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Pelton Crane Sterilizer - Fix It Yourself

By Wally Ashbaugh

If your Pelton Crane Sterlizer is not heating like it should, the problem may be one that you can fix yourself. Diagnosing & repairing it is not as complex as you might think.

But first, a basic understanding of what it does is in order: You turn the knob to fill until the water reaches a predetermined level. You place the instruments inside and turn it to sterilize. The Electric Heating elements (3 of them) heat the water in the chamber past the boiling point (212 degrees) turning the water into steam.

The chamber is airtight so when the water turns from solid to gas, the entire chamber is filled with steam and pressure begins to build. By turning itself off and on, the sterilizer maintains the temperature, which in turn keeps the pressure at the desired level. This combination over a period of time (the cycle) kills all living organisms and effectively sterilizes what ever is in the chamber.

The most common problem causing the loss of heat is a heating element going out. You can test to see if this is the problem with any kind of ohmmeter. Unplug the unit before going any further and leave it unplugged.

Remove the cabinet by removing the screws from the bottom of the sides and the back. Once the screws are removed, lift the back of the cabinet slightly and push it forward (there is a small lip in the front that is about ˝ inch wide). Once the lip is cleared, just lift the cabinet off and set it aside. You will want to remove the insulation surrounding the chamber. Just lift it off and set it inside of the cabinet so it is out of the way.

Now, check all the wires around the controls and chamber to make sure none of them have broken. Located on the front of the chamber towards the bottom is the temperature-limiting switch. You will notice wires under the screws on the top of the over temperature switch. With the ohmmeter set to read ohms, place one lead on one screw head and the second lead on the other screw head. If the needle on the ohmmeter stays to the left (doesn’t move) that means the reading is infinity. There is a dead short and the over temperature switch will have to be replaced.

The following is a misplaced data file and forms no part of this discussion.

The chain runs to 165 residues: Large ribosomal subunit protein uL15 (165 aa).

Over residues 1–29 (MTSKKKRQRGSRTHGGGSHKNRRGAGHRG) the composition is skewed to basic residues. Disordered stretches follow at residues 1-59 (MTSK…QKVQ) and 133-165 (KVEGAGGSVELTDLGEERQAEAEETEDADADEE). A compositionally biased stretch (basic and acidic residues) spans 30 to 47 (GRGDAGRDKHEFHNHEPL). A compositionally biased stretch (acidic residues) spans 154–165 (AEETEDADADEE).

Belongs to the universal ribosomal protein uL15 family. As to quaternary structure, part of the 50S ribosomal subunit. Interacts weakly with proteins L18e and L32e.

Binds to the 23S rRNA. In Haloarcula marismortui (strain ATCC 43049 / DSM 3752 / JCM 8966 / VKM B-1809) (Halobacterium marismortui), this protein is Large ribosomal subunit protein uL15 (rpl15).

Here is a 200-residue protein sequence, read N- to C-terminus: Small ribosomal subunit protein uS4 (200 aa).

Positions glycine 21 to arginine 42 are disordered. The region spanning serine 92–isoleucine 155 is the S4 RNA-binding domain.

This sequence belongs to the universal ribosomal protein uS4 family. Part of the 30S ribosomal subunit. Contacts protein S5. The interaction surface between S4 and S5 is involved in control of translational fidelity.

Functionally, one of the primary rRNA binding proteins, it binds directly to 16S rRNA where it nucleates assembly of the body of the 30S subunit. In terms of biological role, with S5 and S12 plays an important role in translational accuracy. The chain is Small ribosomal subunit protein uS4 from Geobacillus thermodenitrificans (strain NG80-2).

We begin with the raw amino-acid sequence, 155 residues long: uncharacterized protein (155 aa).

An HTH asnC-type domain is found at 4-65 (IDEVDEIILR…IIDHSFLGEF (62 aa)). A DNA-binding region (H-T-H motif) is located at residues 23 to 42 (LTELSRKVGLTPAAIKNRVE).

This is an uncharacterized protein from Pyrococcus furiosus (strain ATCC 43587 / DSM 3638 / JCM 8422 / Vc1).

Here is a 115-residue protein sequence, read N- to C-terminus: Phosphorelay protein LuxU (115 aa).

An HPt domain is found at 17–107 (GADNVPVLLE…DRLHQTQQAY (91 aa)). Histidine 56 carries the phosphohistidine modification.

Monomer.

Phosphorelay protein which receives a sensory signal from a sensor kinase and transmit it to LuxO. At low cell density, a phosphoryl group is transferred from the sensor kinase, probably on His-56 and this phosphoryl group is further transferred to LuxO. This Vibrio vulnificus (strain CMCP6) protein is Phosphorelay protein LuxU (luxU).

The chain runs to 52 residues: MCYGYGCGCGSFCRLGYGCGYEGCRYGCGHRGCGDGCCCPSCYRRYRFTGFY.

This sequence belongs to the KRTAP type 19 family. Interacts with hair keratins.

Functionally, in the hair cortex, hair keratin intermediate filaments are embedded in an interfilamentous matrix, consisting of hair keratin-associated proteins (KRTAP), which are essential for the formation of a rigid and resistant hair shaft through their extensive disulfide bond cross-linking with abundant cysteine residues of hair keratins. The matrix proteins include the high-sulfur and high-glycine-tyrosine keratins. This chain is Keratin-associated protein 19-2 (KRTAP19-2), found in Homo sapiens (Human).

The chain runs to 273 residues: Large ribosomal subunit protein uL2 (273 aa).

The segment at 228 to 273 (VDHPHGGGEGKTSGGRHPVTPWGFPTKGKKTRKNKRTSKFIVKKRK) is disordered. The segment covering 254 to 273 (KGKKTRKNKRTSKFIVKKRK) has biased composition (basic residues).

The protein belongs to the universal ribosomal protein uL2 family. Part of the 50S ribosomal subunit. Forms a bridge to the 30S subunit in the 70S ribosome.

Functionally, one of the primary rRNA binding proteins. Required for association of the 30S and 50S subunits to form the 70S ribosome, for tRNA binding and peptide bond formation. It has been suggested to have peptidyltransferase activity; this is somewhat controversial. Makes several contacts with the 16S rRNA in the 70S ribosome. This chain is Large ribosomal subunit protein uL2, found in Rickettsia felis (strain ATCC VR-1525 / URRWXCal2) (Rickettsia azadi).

The next and most common problem is the heating elements. To check these out will require a little more work, but is not difficult. The three heating elements are positioned on the bottom of the chamber so there is one close to you, one on the bottom (referred to as the center element) and one on the side away from you.

Each of these heating elements has a screw attached at each end with wires attached. Place a lead from the ohmmeter on each end. If the meter stays in the infinity position as described above, there is a dead short and the element will have to be replaced. The center element is the most common to go out, but check all 3.

If the heating elements are okay, but the temperature-limiting switch is bad, you can replace the switch alone. But if you are replacing a heating element, the switch should be replaced at the same time.

We would be happy to supply you with any replacement parts you might need along with detailed installation instructions. Included with the heating elements is 3 feet of high temperature wire so you can replace all the wiring involved in this procedure. You are also welcome to email us with any questions you may have and will be happy to help you

WeKnowTheDrill.com We Under Promise and Over Deliver

Article Source: http://EzineArticles.com/?expert=Wally_Ashbaugh
http://EzineArticles.com/?Pelton-Crane-Sterilizer---Fix-It-Yourself&id=450982

  Did You Know...  
The average pulse rate of an adult horse at rest is about 30 to 40 beats per minute.

Fun fact# 3

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